On the other hand, though, I do see these sorts of extra programs and services being problematic, particularly for a cosmetics museum. As the article points out, one issue is the possibility of objects getting damaged or destroyed. This little nugget was truly horrifying: "Marcy Goodman, a museum-planning consultant in La Crescenta, Calif., who developed the plans for the Bruce Museum’s expansion, said parties should not take place in the actual galleries. 'Some years back, an art museum in Oregon hosted an all-you-can-drink event in a gallery where, among other things, some people ended up having sex on a Henry Moore sculpture,' she told the Observer." Meanwhile, New York Magazine asks, "How long until someone breaks a priceless piece of art during the Met Museum workout?" Museums already have to deal with careless people breaking things, why invite even more of it if it's not crucial to the mission?
Secondly, these sorts of programs might distract from a museum's true purpose. Do you want visitors to actually, you know, pay attention to the displays or visit simply for the frills? It's a really tough call since museums are dependent on visitors - this is a key benchmark for receiving funding and sponsorships - but you don't want to turn a museum into something it's not. Plus, as we learned with exhibition display, one has to be very careful in making sure a museum devoted to cosmetics doesn't morph into a store. I don't think I'd sell makeup in any capacity at the Museum, not even in the gift shop. It's a museum, not Sephora! (One caveat: I think the recently discussed Museum of Beni and its accompanying store is an exception to selling makeup in a museum setting.) And sponsorship by makeup companies for special workshops and classes is problematic, since you want people to have learned something about makeup history, not be exposed to what amounts to glorified advertising. Yes, people's expectations of museums are more on par with those they have for businesses like Starbucks, but frankly, museums aren't businesses. Even if they partner with and receive funding from businesses, museums need to stay firmly on the nonprofit side. That would be particularly difficult to do with a cosmetics museum - the kind of showiness and gimmicks you'd see in retail needs to be kept at bay lest you "sell out" and lose sight of the museum's true mission.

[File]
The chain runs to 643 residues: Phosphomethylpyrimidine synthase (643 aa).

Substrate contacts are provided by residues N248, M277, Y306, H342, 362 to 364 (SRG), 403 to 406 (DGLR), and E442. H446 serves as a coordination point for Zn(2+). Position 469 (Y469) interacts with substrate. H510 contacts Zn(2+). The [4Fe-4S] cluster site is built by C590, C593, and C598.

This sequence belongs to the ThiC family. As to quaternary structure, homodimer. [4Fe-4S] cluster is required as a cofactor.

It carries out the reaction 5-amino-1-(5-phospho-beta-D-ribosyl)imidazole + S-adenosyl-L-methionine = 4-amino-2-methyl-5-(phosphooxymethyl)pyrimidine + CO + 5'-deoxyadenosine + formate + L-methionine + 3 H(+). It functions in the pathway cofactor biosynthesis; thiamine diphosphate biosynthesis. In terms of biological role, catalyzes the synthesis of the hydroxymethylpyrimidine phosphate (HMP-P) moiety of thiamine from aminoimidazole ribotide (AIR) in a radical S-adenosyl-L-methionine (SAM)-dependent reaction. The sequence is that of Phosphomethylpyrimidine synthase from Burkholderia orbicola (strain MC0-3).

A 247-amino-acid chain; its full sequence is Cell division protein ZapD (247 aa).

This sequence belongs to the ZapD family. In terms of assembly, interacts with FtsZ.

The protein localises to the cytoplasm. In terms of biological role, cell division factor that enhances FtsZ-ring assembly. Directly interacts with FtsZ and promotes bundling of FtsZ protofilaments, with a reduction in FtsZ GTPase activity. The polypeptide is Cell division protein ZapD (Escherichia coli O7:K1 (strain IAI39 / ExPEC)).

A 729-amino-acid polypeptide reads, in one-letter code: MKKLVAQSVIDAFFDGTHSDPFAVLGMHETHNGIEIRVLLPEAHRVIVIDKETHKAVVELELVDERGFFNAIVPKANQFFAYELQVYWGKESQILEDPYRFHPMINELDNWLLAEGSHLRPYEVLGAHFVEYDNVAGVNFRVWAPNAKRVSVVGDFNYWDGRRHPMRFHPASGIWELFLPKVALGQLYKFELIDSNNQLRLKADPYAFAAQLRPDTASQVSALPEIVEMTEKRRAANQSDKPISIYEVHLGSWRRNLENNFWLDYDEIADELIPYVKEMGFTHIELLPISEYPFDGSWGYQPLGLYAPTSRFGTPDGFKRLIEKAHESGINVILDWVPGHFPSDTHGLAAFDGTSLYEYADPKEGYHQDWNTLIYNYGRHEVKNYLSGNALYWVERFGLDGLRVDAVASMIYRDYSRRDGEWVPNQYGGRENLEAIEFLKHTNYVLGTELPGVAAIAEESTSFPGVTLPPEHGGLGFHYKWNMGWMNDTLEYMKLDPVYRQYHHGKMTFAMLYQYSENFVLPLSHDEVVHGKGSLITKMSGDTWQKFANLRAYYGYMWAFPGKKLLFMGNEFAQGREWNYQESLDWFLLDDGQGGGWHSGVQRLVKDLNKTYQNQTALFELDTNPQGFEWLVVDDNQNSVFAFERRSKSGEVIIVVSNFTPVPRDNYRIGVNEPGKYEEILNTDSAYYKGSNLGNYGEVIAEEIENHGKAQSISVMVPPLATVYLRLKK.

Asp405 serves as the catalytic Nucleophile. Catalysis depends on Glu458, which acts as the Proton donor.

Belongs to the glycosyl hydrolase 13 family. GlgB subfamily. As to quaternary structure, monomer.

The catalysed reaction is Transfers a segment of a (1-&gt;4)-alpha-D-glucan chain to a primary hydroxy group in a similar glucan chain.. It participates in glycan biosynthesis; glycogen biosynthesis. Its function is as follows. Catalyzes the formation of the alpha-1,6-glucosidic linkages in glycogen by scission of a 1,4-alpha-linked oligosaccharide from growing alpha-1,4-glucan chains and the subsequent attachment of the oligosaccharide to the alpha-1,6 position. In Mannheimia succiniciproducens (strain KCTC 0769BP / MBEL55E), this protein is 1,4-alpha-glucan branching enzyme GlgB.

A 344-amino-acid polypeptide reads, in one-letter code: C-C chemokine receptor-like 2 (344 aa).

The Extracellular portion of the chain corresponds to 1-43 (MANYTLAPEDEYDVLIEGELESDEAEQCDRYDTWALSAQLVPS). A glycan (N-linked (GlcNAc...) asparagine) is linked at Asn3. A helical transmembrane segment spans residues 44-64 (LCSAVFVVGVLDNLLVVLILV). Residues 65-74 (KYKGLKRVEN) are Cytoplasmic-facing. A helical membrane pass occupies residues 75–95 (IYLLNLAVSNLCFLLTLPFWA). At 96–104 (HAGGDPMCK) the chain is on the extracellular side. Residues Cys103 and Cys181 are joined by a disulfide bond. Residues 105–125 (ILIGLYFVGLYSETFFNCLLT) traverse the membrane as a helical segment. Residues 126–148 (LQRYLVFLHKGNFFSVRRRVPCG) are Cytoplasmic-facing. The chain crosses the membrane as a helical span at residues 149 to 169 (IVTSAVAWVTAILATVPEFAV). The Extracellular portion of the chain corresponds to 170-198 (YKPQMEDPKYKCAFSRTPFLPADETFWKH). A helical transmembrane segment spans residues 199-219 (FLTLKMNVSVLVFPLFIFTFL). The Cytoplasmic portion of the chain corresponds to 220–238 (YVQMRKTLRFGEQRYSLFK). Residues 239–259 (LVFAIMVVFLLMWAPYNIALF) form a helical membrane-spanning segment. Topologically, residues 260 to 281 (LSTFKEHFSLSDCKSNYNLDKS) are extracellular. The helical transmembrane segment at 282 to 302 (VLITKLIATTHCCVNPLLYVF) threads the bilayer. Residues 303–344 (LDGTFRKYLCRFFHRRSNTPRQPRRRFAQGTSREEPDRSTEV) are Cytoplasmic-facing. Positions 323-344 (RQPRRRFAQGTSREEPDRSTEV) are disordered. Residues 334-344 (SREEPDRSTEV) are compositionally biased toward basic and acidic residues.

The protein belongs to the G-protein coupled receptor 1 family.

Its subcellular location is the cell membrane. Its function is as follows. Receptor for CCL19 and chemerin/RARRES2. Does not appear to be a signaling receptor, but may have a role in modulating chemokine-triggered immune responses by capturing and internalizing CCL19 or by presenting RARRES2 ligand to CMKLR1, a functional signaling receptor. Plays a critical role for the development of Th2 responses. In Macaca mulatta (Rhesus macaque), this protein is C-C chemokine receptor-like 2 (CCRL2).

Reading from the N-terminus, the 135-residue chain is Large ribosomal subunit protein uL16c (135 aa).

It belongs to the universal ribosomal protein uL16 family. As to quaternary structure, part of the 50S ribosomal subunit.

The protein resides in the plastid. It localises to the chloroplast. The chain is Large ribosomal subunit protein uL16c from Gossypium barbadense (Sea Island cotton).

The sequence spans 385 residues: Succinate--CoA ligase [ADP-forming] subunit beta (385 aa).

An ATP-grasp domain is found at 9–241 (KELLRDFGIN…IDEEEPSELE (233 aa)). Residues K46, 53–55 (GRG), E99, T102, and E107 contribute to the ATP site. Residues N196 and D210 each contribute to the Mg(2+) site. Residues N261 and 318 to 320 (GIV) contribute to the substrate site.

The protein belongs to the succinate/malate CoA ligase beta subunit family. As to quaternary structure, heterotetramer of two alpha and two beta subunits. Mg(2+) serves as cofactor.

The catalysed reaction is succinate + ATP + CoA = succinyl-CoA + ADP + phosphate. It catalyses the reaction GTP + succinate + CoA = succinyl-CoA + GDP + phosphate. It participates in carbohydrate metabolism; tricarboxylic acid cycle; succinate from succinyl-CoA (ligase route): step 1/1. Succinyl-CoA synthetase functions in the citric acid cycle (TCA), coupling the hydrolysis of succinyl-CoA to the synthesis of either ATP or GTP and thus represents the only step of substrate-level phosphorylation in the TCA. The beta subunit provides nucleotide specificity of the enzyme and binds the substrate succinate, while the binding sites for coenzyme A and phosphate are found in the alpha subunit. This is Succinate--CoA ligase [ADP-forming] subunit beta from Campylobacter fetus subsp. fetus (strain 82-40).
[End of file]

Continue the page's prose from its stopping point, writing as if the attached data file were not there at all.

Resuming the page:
Finally, and I think this is the core issue for me, is that I would probably not engage in all the extras and simply put all funding into making the Makeup Museum as accessible as possible for as many people as possible. While the some of the amenities mentioned in the article are nice, they're not necessarily critical to people's understanding of the art. And let's face it, funding for museums is so scarce, there's no way I'd be able to afford most of the things I'd love to have, like fancy architecture and an internationally-renowned cafe. Even if I did have this sort of money, I think I'd spend it on, say, making the museum's resources - everything from pamphlets to audio guides - available in just about every language. Instead of yoga classes, the Museum would offer state-of-the-art touch-tour and 3D printing technology so that blind visitors can have a richer experience. Funding that would pay the salary of a world-class chef for the cafe would instead go to ensuring the Museum remains free. And I maintain that kids' programming is a necessity, but the Museum could go a little further and have programs just for special-needs kids (like this.) This ties back into what I noted earlier: some of the programs the article talks about should not be perceived as extra. In addition to my other ideas, I'd be all over those community outreach programs! The bottom line is that I'd definitely focus less on the frills and more on accessibility, inclusiveness and civic engagement. Specifically what that would consist of will be explored in later installments of MM Musings. ;)
Thoughts? Would you like to see crazy, over-the-top amenities at a makeup museum?